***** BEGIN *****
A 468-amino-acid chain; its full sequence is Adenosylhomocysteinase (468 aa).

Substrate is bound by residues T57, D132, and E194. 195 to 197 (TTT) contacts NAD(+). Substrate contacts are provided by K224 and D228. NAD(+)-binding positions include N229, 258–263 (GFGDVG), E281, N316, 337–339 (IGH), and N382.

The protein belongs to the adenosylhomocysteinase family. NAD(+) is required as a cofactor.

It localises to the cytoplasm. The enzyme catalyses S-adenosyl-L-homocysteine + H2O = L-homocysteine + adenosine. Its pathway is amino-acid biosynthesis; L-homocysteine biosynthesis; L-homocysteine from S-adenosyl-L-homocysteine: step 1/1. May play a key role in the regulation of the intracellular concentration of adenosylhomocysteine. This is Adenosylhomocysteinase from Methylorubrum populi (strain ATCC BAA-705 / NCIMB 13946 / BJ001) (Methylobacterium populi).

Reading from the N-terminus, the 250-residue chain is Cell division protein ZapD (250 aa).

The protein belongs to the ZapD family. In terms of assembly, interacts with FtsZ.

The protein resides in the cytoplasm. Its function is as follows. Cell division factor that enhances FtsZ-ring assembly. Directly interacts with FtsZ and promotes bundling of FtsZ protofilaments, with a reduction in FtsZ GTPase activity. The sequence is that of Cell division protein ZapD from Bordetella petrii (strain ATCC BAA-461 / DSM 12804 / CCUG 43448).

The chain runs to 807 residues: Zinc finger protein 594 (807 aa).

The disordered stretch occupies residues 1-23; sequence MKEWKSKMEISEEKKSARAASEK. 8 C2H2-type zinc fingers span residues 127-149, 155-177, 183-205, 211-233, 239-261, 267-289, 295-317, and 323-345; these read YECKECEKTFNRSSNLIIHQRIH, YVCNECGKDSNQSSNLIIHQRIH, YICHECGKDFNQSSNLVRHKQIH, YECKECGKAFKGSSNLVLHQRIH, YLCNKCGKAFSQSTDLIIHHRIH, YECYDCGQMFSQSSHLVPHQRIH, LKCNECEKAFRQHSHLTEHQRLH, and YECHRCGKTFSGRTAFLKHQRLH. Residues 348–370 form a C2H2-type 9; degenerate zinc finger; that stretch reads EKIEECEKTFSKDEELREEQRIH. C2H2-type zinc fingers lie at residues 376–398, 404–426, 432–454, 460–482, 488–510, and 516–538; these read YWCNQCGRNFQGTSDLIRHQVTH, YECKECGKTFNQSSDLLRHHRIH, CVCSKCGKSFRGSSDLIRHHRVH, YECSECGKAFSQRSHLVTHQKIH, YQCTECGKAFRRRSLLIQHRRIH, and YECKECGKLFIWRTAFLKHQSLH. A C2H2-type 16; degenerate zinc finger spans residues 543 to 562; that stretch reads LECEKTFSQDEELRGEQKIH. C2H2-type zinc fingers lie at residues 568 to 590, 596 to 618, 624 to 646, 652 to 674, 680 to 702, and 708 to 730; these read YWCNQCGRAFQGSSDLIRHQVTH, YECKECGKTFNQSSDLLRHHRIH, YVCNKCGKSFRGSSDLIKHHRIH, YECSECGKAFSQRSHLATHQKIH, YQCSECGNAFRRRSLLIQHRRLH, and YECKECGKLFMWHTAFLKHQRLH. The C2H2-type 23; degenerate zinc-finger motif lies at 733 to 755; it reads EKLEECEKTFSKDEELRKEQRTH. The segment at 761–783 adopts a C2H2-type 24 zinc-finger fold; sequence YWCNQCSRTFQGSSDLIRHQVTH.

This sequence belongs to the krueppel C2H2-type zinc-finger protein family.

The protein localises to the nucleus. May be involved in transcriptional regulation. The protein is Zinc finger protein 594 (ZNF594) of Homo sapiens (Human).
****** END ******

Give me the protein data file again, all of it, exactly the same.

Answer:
A 468-amino-acid chain; its full sequence is Adenosylhomocysteinase (468 aa).

Substrate is bound by residues T57, D132, and E194. 195 to 197 (TTT) contacts NAD(+). Substrate contacts are provided by K224 and D228. NAD(+)-binding positions include N229, 258–263 (GFGDVG), E281, N316, 337–339 (IGH), and N382.

The protein belongs to the adenosylhomocysteinase family. NAD(+) is required as a cofactor.

It localises to the cytoplasm. The enzyme catalyses S-adenosyl-L-homocysteine + H2O = L-homocysteine + adenosine. Its pathway is amino-acid biosynthesis; L-homocysteine biosynthesis; L-homocysteine from S-adenosyl-L-homocysteine: step 1/1. May play a key role in the regulation of the intracellular concentration of adenosylhomocysteine. This is Adenosylhomocysteinase from Methylorubrum populi (strain ATCC BAA-705 / NCIMB 13946 / BJ001) (Methylobacterium populi).

Reading from the N-terminus, the 250-residue chain is Cell division protein ZapD (250 aa).

The protein belongs to the ZapD family. In terms of assembly, interacts with FtsZ.

The protein resides in the cytoplasm. Its function is as follows. Cell division factor that enhances FtsZ-ring assembly. Directly interacts with FtsZ and promotes bundling of FtsZ protofilaments, with a reduction in FtsZ GTPase activity. The sequence is that of Cell division protein ZapD from Bordetella petrii (strain ATCC BAA-461 / DSM 12804 / CCUG 43448).

The chain runs to 807 residues: Zinc finger protein 594 (807 aa).

The disordered stretch occupies residues 1-23; sequence MKEWKSKMEISEEKKSARAASEK. 8 C2H2-type zinc fingers span residues 127-149, 155-177, 183-205, 211-233, 239-261, 267-289, 295-317, and 323-345; these read YECKECEKTFNRSSNLIIHQRIH, YVCNECGKDSNQSSNLIIHQRIH, YICHECGKDFNQSSNLVRHKQIH, YECKECGKAFKGSSNLVLHQRIH, YLCNKCGKAFSQSTDLIIHHRIH, YECYDCGQMFSQSSHLVPHQRIH, LKCNECEKAFRQHSHLTEHQRLH, and YECHRCGKTFSGRTAFLKHQRLH. Residues 348–370 form a C2H2-type 9; degenerate zinc finger; that stretch reads EKIEECEKTFSKDEELREEQRIH. C2H2-type zinc fingers lie at residues 376–398, 404–426, 432–454, 460–482, 488–510, and 516–538; these read YWCNQCGRNFQGTSDLIRHQVTH, YECKECGKTFNQSSDLLRHHRIH, CVCSKCGKSFRGSSDLIRHHRVH, YECSECGKAFSQRSHLVTHQKIH, YQCTECGKAFRRRSLLIQHRRIH, and YECKECGKLFIWRTAFLKHQSLH. A C2H2-type 16; degenerate zinc finger spans residues 543 to 562; that stretch reads LECEKTFSQDEELRGEQKIH. C2H2-type zinc fingers lie at residues 568 to 590, 596 to 618, 624 to 646, 652 to 674, 680 to 702, and 708 to 730; these read YWCNQCGRAFQGSSDLIRHQVTH, YECKECGKTFNQSSDLLRHHRIH, YVCNKCGKSFRGSSDLIKHHRIH, YECSECGKAFSQRSHLATHQKIH, YQCSECGNAFRRRSLLIQHRRLH, and YECKECGKLFMWHTAFLKHQRLH. The C2H2-type 23; degenerate zinc-finger motif lies at 733 to 755; it reads EKLEECEKTFSKDEELRKEQRTH. The segment at 761–783 adopts a C2H2-type 24 zinc-finger fold; sequence YWCNQCSRTFQGSSDLIRHQVTH.

This sequence belongs to the krueppel C2H2-type zinc-finger protein family.

The protein localises to the nucleus. May be involved in transcriptional regulation. The protein is Zinc finger protein 594 (ZNF594) of Homo sapiens (Human).